Tuesday, July 31, 2012

La Isabela:First European City in the Americas

"La Isabela: First European City in the Americas"
Elder Darrel L. Hammon

We had the opportunity to visit La Isabela, the place where Christopher Columbus and 1500 of his fellow Spaniards established the first European town in the Americas in 1494. It is located on the north coast, just west and north of Puerto Plata. 

Once we arrived, one of the guides there took us on a tour of the ruins. Unfortunately, one of the Dominican Republic’s former dictators destroyed the original site, leaving just rock footings where archeologists feel the actual foundations were located. 
As we walked around each of the rock formations, our guide told us what they believe were the buildings—the church, the treasury, the storage place, the homes, and other sites. I was impressed with the site although I was saddened when I saw what little remained. What a historical loss! 

We also understand, though, the government is planning to restore La Isabela to its original form. According to our guide, only about 10,000 visitors come to La Isabela. Part of the challenge is getting there. There is no signage except at the entrance of the park, which you see above. Fortunately and thanks to Google Earth, we had the GPS coordinates. With an added focus on tourism, the new government will hopefully restore La Isabela to its original beauty and significance.

The following pictures are just representative of the different foundations we saw.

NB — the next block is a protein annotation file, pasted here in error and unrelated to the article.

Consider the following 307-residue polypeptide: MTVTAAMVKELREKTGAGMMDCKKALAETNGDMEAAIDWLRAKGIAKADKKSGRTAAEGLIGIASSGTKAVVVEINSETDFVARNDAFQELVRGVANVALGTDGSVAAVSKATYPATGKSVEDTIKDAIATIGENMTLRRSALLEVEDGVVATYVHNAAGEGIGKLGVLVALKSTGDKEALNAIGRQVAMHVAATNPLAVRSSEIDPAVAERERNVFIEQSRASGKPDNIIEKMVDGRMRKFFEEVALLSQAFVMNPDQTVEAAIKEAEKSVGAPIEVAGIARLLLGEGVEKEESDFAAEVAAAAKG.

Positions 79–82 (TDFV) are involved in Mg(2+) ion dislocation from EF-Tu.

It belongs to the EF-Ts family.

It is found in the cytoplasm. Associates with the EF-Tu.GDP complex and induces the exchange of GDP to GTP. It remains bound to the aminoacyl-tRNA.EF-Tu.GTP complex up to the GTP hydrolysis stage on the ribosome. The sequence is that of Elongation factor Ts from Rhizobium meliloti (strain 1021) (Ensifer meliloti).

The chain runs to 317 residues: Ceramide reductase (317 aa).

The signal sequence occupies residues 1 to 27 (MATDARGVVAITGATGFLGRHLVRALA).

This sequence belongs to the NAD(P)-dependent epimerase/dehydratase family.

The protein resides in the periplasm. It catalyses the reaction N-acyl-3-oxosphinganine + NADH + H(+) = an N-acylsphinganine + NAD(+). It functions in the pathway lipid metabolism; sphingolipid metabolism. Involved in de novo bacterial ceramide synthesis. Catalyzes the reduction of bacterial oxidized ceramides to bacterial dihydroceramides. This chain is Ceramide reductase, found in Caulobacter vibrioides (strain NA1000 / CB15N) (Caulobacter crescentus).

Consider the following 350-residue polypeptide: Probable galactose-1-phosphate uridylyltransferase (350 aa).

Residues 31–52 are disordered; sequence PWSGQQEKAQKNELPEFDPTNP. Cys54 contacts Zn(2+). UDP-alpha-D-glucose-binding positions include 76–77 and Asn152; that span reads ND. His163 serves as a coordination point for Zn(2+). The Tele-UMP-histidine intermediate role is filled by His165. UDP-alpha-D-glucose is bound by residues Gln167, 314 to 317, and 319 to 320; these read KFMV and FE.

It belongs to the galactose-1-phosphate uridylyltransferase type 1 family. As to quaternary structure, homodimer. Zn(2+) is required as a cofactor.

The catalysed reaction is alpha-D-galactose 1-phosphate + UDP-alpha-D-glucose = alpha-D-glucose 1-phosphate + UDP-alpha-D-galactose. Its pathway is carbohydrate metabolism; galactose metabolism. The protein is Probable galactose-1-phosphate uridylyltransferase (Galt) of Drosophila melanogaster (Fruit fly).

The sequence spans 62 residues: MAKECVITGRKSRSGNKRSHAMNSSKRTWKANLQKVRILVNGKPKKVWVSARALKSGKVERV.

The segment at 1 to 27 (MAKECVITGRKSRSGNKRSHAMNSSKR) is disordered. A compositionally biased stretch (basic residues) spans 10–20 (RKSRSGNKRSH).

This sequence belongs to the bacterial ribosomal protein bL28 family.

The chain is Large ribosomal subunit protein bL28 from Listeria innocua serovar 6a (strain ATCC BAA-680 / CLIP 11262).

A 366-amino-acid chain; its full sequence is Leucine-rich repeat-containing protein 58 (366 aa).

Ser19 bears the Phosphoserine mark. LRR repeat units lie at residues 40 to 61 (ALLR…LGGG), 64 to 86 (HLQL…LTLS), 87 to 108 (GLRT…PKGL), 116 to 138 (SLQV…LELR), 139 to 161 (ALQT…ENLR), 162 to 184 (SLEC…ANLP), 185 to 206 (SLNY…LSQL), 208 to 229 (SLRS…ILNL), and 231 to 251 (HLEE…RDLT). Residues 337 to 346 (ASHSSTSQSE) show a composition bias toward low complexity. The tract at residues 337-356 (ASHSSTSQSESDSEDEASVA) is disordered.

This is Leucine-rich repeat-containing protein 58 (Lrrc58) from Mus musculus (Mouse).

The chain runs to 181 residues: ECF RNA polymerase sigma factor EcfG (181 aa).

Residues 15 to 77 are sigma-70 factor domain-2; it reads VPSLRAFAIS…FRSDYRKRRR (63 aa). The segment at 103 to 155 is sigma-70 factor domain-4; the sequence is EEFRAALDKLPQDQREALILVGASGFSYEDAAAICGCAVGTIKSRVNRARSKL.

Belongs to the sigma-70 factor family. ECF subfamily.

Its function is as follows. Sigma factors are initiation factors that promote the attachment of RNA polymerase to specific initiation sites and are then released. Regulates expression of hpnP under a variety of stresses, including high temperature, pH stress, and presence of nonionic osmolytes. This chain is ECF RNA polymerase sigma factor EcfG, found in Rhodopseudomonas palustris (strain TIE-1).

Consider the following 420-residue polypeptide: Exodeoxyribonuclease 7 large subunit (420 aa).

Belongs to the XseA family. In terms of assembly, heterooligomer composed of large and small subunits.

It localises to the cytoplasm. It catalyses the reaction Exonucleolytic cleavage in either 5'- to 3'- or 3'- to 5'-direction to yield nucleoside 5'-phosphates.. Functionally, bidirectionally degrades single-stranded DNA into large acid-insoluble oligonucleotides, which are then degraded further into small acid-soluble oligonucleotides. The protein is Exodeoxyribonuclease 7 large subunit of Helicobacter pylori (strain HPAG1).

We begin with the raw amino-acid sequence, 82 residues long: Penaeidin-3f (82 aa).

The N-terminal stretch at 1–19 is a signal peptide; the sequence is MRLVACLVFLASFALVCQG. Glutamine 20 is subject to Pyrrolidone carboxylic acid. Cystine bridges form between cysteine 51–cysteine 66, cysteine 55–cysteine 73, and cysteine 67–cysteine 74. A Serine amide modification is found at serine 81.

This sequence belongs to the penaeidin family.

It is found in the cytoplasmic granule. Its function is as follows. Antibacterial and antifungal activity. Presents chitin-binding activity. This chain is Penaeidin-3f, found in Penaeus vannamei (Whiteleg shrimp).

This is what they call "la Casa del Almirante"--Or the House of the Admiral


La Isabela site has a very nice museum.

 The picture below represents the storehouse where they placed their goods and things from their voyages to keep safe and to disburse when needed. From the size of the spot, it appears to have been a fairly large building.

This view is looking out into the bay.

Another view of the storage building site

This picture represents the old church. A replica of this church was built just down the path to the right, through the woods, and across the road. People actually worship in the one across the street.

This is one of the cadavers the archeologists unearthed. They kept this one on top of the ground to show people how the Spaniards buried their dead, especially those who believed in Christ. At this spot lies one of the Spaniards above ground, arms folded in typical Christian burial style. It was almost surreal looking at him. Other graves, marked by simple crosses, lay scattered in two or three spots where they believe more are buried.

I loved this mural, which was located on the side of the museum. There are several more, but because of the space on this blog, I was not able to post all of them. If you go to my Facebook page, you will be able to see more of the murals.

This is our La Isabela guide. He sincerely believes the government will be restoring this site to its original look, based on historical records. That will be a wonderful day when that happens. La Isabela is an important historical site for all of the world. According to our guide, many dignities will be here in October to celebrate its importance.

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